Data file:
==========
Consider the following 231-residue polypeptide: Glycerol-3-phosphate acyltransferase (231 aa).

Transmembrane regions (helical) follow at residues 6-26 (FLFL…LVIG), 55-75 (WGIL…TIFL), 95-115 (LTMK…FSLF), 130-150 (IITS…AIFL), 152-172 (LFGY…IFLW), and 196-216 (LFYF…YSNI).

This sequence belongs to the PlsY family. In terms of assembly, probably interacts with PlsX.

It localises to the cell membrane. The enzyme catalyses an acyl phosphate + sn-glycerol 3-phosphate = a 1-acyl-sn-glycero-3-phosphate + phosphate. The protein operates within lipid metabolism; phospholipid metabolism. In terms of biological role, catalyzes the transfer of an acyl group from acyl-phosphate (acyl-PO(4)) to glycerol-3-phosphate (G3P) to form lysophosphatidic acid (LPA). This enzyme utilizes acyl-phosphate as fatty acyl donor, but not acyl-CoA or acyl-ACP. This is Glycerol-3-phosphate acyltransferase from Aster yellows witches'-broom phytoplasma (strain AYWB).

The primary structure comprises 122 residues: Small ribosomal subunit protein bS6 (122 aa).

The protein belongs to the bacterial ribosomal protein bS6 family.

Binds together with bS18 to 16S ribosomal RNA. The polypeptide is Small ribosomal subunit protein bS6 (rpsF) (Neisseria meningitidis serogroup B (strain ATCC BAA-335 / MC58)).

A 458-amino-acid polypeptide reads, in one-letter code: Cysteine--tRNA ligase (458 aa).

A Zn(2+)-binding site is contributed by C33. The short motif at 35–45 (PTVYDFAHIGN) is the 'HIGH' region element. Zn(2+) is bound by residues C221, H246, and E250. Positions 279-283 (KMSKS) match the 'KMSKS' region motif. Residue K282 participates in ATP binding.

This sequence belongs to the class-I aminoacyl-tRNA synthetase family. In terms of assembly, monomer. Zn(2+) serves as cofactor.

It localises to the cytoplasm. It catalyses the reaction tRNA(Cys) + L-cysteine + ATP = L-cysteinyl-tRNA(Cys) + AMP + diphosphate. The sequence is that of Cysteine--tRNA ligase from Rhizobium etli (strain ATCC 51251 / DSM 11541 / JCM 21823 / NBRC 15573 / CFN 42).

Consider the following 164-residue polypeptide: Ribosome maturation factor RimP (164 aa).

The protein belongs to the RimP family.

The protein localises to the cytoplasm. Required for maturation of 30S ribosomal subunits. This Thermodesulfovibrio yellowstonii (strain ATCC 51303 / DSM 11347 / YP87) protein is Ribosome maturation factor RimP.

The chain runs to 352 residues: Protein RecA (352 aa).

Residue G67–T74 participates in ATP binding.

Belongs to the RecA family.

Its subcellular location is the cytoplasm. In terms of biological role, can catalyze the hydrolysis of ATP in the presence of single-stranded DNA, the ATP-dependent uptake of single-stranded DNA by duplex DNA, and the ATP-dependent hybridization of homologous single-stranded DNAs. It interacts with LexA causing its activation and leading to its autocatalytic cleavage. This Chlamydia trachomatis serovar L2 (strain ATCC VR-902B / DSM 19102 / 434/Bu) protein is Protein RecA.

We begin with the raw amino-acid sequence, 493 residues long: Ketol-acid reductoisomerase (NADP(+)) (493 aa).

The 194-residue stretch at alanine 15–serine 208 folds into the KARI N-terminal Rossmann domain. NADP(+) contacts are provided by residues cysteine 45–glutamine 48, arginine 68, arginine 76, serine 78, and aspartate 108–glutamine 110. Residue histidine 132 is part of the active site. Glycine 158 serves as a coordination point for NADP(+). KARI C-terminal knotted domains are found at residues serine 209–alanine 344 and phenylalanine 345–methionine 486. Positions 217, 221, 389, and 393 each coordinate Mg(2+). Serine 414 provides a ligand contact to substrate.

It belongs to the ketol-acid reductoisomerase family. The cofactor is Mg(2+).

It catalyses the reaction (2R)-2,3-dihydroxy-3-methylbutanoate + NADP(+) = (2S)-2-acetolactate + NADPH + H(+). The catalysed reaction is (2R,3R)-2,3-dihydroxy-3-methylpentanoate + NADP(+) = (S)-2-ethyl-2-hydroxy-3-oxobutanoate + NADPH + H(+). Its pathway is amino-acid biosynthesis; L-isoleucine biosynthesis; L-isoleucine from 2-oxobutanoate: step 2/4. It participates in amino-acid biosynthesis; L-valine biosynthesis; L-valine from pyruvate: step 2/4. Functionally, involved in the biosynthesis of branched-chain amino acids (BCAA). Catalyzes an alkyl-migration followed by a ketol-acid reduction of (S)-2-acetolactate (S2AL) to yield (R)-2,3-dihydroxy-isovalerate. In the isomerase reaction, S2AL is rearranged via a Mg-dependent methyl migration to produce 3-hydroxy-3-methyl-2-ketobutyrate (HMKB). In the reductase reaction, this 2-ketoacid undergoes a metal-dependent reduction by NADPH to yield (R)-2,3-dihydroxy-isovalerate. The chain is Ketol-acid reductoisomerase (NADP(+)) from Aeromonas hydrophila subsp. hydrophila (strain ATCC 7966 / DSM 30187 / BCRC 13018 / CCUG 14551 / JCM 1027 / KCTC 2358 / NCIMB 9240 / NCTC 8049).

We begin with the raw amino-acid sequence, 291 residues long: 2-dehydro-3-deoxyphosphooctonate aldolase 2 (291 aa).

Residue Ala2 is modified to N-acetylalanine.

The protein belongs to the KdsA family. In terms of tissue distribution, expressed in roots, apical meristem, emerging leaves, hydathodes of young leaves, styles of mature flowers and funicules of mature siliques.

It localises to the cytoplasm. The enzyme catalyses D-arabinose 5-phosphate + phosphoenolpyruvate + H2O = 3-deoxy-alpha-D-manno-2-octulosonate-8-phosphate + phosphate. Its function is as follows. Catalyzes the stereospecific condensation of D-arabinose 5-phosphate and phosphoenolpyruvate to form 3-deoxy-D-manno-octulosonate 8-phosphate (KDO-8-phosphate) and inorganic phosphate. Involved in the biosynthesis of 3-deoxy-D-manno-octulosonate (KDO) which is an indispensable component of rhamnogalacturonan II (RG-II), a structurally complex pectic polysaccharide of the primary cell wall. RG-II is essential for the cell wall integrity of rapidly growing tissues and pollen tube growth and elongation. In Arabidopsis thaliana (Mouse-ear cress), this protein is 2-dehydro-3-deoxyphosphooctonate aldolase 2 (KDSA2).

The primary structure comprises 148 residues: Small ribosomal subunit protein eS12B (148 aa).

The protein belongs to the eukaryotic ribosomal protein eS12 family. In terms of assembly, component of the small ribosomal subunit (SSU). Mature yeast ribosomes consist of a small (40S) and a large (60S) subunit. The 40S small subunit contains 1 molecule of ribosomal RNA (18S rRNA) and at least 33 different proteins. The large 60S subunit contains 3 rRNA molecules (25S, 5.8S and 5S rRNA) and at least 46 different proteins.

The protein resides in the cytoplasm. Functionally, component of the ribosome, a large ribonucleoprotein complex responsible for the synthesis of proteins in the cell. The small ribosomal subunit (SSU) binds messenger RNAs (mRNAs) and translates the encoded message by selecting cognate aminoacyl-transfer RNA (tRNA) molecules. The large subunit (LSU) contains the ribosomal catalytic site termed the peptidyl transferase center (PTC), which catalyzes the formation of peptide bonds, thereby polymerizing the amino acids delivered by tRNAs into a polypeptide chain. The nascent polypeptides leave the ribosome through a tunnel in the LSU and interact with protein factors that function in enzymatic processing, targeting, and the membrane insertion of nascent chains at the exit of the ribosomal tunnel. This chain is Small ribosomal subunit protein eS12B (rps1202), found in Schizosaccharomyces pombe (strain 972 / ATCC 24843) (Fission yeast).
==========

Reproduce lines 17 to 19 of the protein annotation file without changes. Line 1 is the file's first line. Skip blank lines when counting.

Belongs to the RecA family.

Its subcellular location is the cytoplasm. In terms of biological role, can catalyze the hydrolysis of ATP in the presence of single-stranded DNA, the ATP-dependent uptake of single-stranded DNA by duplex DNA, and the ATP-dependent hybridization of homologous single-stranded DNAs. It interacts with LexA causing its activation and leading to its autocatalytic cleavage. This Chlamydia trachomatis serovar L2 (strain ATCC VR-902B / DSM 19102 / 434/Bu) protein is Protein RecA.

We begin with the raw amino-acid sequence, 493 residues long: Ketol-acid reductoisomerase (NADP(+)) (493 aa).